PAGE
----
The good thing about an agency is that it tends to be easier to get profitable because you are ultimately selling your expertise. It's not hard to land a few great clients because you can customize your offering to fit the individual needs of each customer. While you may be profitable, you are ultimately tied to the business and it is far harder to remove yourself.

A product, on the other hand, may struggle with profitability in the early days. You need to reinvest profits back into team members or systems to get the business ramping up. You will also struggle more with "product-market fit" since you are not able to customize your product to every customer who walks in the door. This makes a "product' a bit harder of a business to get off the ground.

A common approach for many agencies is to simply start as an agency, and then spin off with "Product lines" that are based around the core strengths of the business. This is a safe middle ground to walk.

For Content Allies, we are walking the middle road. We are choosing to build an agency that has several core offers. We are ultimately offering a decently wide array of services, but we treat each service line like its own product.

My reasoning for this all comes back to the problem with productized marketing services. I know that if I only offered one content service for Content Allies, then we would have a high level of churn as people would leave us to go purchase a different content service.

Instead, we are choosing to offer a wide array of content services such as writing, podcasting, social content, and email newsletters. It's a lot, but with all of those service lines, we can transition our clients from one service line to the other instead of churning them off and sending them elsewhere to get those fulfilled.

Do the finances make sense?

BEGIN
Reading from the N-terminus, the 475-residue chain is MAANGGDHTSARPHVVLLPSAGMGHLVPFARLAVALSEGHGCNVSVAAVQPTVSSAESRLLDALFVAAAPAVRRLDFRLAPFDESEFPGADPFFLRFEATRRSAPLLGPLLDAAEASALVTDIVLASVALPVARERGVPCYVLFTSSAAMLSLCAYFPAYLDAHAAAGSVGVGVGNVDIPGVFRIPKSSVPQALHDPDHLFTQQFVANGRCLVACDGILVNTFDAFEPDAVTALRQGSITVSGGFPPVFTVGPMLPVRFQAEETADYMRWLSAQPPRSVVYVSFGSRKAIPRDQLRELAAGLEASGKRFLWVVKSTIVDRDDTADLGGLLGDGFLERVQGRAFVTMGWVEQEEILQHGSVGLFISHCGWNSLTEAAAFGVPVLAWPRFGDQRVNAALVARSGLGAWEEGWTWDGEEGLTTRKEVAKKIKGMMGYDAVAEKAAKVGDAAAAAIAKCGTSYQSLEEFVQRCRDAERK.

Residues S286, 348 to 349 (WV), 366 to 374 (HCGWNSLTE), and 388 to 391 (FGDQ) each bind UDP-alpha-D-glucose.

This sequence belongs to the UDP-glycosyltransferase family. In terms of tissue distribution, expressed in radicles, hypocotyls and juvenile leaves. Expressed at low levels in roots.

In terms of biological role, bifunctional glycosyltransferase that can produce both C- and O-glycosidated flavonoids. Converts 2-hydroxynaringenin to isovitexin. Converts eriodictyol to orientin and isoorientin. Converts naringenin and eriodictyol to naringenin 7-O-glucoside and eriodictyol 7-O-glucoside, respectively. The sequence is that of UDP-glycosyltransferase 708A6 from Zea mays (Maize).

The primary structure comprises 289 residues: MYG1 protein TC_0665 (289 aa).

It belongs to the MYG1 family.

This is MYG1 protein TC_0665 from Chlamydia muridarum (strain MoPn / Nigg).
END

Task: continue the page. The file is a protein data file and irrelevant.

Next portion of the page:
Finally, it comes down to asking yourself if the finances make sense. For most entrepreneurs, I don't even recommend diving too much into the finances until you have really thought through everything else.

Financial projects can be a black hole, and if your core assumptions are wrong, then it is all a work of fiction anyway.

For example, my financial projects for Lead Cookie were WAYYYY off. I didn't anticipate the level of churn we would have as a productized service built on a marketing tactic.

Since I didn't factor churn in, I failed to realize how hard growth would get at a certain point as our churn paced alongside our new sales.

So don't dive too much into financials until you have really thought through all of the risk factors.

But once you have landed on a model that passes all of your other tests, then you need to run the numbers.

  • Does this make financial sense?

  • Can you visualize making realistic margins with this?

  • What will this organization look like at $20k per month, $50k per month, $100k, $250k, etc.

  • Will this get me to my personal financial targets?

When putting out your financial projects, be conservative. Assume that you will have more costs than you actually do. If you can make the financial model work- even with conservative numbers- then you can probably make it work in actual reality.

But if the numbers just don't add up... then you really need to question the model.

For example, one of the first iterations I had of Content Allies was a "VAs for Content Marketers" service. We were basically going to staff VAs and upcharge their hourly rate. This was a super hard model where we were trying to sell a $5 per hour VA for $10-15 per hour.

As soon as there were quality issues, a U.S. based person would have to jump in to fix things. And if they spent even one hour on the work, it ate up 4-5 hours worth of margin.

The numbers on this model just didn't add up. What the market was willing to pay did not line up with a financial model that got me excited.

So I shut it down and opted for a model that was easier and better to run.

Sure, the VA service could have worked. But just because something could work doesn't mean it's the right or easiest path to go down.

Choose a business that serves you so you don't end up serving your business.

Think before you act

This whole article is put in place to force you to think before you act.

For years, I jumped into a business model after business model. And they all failed until Lead Cookie came around.

I would come up with an idea and jump straight into action. But the problem was I didn't think through why I was building what I was building before I started.

Instead of flailing around from idea to idea, take some time to step back and think through your model.

Do this over a matter of weeks, not days. But don't take months or you are just procrastinating.

Give yourself time to think through the model, and then take action.

Because it's only that once your idea is in the market that you will receive feedback.

Think before you act.
But once you have thought it through... act.
Don't sit on it. Just take action.